Odor identification deficits identify Parkinson's disease patients with poor cognitive performance
Movement Disorders. 2011 Sep;26(11):2045-50
Damholdt MF, Borghammer P, Larsen L, Ostergaard K
Olfactory dysfunction is a prodromal and prevalent nonmotor symptom of Parkinson's disease. Unlike olfactory dysfunction in Alzheimer's disease, it is believed to be unrelated to cognitive impairment. However, recent research has implicated cholinergic denervation in Parkinson's disease hyposmia and linked it to verbal memory. This research hypothesized that severe odor identification deficits may identify patients with Parkinson's disease at risk for cognitive impairment. The current study tested this hypothesis by comparing 24 functionally anosmic, nondemented patients with Parkinson's disease and 39 nonanosmic, nondemented patients with Parkinson's disease with 29 healthy control participants on composite scores of memory, processing speed, executive function, and language. The functionally anosmic group had significantly poorer visual and verbal memory than the nonanosmic group, which was indistinguishable from the control group. Furthermore, the functionally anosmic group had reduced processing speed compared with the nonanosmic patients with Parkinson's disease, who, in turn, were outperformed by the control group. On the composite language score, the score of the functionally anosmic group was significantly reduced compared with that of the control group, whereas the nonanosmic group scored in the medium range. The 2 patient groups did not differ on executive functioning. These findings demonstrate co-occurrence between reduced cognitive function and olfactory deficits in functionally anosmic patients with Parkinson's disease and support the notion of more severe cognitive deficits in this group.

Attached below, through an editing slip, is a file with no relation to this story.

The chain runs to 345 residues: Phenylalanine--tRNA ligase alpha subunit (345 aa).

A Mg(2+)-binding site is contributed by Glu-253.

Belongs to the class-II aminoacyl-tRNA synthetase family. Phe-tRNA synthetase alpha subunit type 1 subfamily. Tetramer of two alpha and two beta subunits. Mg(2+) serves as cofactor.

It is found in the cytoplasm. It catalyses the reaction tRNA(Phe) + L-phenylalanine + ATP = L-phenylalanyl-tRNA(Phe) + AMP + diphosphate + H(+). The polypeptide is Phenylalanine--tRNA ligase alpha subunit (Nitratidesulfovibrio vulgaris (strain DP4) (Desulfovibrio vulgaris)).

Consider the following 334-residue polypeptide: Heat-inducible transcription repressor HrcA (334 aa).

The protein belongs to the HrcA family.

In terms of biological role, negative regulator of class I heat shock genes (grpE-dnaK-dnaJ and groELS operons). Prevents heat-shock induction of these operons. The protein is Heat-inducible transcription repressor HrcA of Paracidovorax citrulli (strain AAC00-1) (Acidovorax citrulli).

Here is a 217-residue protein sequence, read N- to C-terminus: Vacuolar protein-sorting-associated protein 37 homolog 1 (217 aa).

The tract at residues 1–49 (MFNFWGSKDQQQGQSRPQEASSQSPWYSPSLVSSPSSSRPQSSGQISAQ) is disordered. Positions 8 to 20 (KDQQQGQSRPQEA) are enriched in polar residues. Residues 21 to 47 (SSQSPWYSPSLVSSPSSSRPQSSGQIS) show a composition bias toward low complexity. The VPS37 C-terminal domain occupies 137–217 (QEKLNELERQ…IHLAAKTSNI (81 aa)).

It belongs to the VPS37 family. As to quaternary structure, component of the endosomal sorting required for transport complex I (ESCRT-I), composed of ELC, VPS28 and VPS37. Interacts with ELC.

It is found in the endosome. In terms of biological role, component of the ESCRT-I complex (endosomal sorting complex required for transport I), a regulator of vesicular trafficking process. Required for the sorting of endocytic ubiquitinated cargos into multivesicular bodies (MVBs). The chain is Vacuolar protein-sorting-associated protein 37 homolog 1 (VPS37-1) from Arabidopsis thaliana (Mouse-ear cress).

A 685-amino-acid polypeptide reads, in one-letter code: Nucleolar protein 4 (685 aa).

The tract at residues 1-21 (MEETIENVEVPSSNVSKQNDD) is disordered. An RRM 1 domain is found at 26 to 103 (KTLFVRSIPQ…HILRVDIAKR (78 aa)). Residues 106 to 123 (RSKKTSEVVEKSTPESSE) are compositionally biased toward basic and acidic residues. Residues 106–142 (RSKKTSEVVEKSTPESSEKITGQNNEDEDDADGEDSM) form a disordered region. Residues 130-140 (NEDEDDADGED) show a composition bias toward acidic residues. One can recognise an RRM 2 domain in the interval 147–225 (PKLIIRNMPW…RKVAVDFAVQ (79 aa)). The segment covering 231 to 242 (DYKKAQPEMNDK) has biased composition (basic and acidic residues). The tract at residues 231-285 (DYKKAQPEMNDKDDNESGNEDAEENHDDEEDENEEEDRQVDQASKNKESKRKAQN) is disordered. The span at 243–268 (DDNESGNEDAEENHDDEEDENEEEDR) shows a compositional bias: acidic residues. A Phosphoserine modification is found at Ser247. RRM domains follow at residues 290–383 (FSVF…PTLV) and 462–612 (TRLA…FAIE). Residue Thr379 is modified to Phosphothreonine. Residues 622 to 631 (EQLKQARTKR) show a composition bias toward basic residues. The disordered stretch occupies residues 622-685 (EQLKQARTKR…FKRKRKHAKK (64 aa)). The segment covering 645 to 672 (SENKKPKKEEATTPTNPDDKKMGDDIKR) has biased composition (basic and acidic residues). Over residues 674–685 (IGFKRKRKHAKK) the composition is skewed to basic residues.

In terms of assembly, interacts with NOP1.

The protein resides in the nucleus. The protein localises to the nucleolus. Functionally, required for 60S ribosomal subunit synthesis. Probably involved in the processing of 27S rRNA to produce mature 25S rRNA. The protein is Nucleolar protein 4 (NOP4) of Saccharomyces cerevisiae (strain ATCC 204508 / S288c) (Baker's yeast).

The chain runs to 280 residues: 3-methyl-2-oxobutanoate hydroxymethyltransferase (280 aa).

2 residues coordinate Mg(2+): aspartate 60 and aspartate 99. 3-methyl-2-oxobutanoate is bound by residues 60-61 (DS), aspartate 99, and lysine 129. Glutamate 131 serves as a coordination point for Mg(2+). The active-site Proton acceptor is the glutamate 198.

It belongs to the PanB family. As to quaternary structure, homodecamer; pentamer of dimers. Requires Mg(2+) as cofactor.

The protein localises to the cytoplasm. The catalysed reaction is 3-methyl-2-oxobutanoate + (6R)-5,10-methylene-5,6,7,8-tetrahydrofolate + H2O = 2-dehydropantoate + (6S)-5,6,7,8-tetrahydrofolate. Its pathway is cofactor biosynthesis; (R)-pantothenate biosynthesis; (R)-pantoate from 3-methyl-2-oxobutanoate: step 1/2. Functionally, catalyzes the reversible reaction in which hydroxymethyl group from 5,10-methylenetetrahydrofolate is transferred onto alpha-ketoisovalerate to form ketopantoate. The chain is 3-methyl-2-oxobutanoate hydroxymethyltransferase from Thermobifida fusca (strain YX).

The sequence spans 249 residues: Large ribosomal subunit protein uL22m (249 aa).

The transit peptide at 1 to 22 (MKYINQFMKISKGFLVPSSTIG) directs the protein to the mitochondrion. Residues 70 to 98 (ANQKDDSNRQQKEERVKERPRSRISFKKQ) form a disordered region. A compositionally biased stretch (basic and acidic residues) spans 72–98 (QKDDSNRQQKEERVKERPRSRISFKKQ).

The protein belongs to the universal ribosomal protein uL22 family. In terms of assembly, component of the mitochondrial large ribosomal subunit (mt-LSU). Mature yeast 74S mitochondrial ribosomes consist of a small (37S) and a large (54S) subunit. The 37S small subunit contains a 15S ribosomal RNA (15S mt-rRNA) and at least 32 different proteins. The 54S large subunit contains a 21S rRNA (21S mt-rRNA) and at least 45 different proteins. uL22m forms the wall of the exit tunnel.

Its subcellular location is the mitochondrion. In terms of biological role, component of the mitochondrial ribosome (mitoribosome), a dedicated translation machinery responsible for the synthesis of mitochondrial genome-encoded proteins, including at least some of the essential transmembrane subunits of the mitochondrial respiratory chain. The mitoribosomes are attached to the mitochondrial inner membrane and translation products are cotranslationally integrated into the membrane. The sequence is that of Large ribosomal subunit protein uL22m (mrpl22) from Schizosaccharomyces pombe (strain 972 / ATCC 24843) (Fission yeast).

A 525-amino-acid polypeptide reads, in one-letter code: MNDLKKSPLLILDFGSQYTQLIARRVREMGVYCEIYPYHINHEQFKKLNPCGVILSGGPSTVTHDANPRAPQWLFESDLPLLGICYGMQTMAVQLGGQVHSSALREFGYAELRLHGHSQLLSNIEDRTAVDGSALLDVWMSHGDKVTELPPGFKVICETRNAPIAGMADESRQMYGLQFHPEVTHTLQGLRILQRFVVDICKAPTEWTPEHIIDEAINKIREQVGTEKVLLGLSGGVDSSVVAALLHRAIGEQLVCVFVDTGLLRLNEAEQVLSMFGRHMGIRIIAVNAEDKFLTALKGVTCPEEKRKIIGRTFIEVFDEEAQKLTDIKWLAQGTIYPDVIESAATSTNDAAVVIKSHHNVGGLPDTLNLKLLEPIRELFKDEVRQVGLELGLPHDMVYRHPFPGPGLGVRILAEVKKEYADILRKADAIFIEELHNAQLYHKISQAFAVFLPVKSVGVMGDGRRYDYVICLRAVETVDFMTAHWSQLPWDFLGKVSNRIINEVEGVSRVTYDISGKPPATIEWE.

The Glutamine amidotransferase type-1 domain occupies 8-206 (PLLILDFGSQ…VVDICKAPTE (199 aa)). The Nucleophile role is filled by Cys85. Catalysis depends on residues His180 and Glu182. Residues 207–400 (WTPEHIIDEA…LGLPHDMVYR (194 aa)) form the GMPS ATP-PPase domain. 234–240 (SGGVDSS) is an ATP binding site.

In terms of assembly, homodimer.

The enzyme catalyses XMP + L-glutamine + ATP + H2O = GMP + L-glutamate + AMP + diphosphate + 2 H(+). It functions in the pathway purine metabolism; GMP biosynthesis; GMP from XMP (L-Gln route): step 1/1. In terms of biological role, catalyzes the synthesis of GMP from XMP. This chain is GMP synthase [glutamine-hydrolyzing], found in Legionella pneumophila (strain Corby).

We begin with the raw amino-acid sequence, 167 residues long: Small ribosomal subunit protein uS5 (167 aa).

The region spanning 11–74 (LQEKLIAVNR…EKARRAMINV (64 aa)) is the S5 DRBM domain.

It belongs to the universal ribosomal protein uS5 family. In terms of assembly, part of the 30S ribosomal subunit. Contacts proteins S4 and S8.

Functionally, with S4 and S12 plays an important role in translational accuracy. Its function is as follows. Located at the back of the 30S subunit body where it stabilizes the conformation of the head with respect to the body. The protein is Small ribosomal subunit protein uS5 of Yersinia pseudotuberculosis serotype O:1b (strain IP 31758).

PMID: 21638326 [PubMed - indexed for MEDLINE]